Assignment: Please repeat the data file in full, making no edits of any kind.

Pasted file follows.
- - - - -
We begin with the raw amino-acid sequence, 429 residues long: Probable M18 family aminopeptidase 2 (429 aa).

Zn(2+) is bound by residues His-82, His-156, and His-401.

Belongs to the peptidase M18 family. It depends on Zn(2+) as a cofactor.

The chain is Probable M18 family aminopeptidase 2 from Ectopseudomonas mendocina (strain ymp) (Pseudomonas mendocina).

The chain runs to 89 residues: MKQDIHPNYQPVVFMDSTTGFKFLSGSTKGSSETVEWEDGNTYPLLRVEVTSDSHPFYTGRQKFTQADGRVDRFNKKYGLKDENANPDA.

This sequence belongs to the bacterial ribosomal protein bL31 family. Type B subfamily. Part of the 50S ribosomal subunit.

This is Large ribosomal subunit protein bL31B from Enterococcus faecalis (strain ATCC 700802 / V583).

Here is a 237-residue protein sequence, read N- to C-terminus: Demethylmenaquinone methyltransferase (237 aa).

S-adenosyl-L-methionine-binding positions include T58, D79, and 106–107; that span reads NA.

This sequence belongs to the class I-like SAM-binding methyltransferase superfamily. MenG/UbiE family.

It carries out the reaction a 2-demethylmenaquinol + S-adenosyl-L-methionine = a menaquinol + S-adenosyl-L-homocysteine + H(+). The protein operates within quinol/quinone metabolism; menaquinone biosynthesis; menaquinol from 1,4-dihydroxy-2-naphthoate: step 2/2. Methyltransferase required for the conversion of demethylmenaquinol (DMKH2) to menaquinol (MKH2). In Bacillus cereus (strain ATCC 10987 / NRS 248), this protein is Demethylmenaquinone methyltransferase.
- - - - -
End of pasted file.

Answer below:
We begin with the raw amino-acid sequence, 429 residues long: Probable M18 family aminopeptidase 2 (429 aa).

Zn(2+) is bound by residues His-82, His-156, and His-401.

Belongs to the peptidase M18 family. It depends on Zn(2+) as a cofactor.

The chain is Probable M18 family aminopeptidase 2 from Ectopseudomonas mendocina (strain ymp) (Pseudomonas mendocina).

The chain runs to 89 residues: MKQDIHPNYQPVVFMDSTTGFKFLSGSTKGSSETVEWEDGNTYPLLRVEVTSDSHPFYTGRQKFTQADGRVDRFNKKYGLKDENANPDA.

This sequence belongs to the bacterial ribosomal protein bL31 family. Type B subfamily. Part of the 50S ribosomal subunit.

This is Large ribosomal subunit protein bL31B from Enterococcus faecalis (strain ATCC 700802 / V583).

Here is a 237-residue protein sequence, read N- to C-terminus: Demethylmenaquinone methyltransferase (237 aa).

S-adenosyl-L-methionine-binding positions include T58, D79, and 106–107; that span reads NA.

This sequence belongs to the class I-like SAM-binding methyltransferase superfamily. MenG/UbiE family.

It carries out the reaction a 2-demethylmenaquinol + S-adenosyl-L-methionine = a menaquinol + S-adenosyl-L-homocysteine + H(+). The protein operates within quinol/quinone metabolism; menaquinone biosynthesis; menaquinol from 1,4-dihydroxy-2-naphthoate: step 2/2. Methyltransferase required for the conversion of demethylmenaquinol (DMKH2) to menaquinol (MKH2). In Bacillus cereus (strain ATCC 10987 / NRS 248), this protein is Demethylmenaquinone methyltransferase.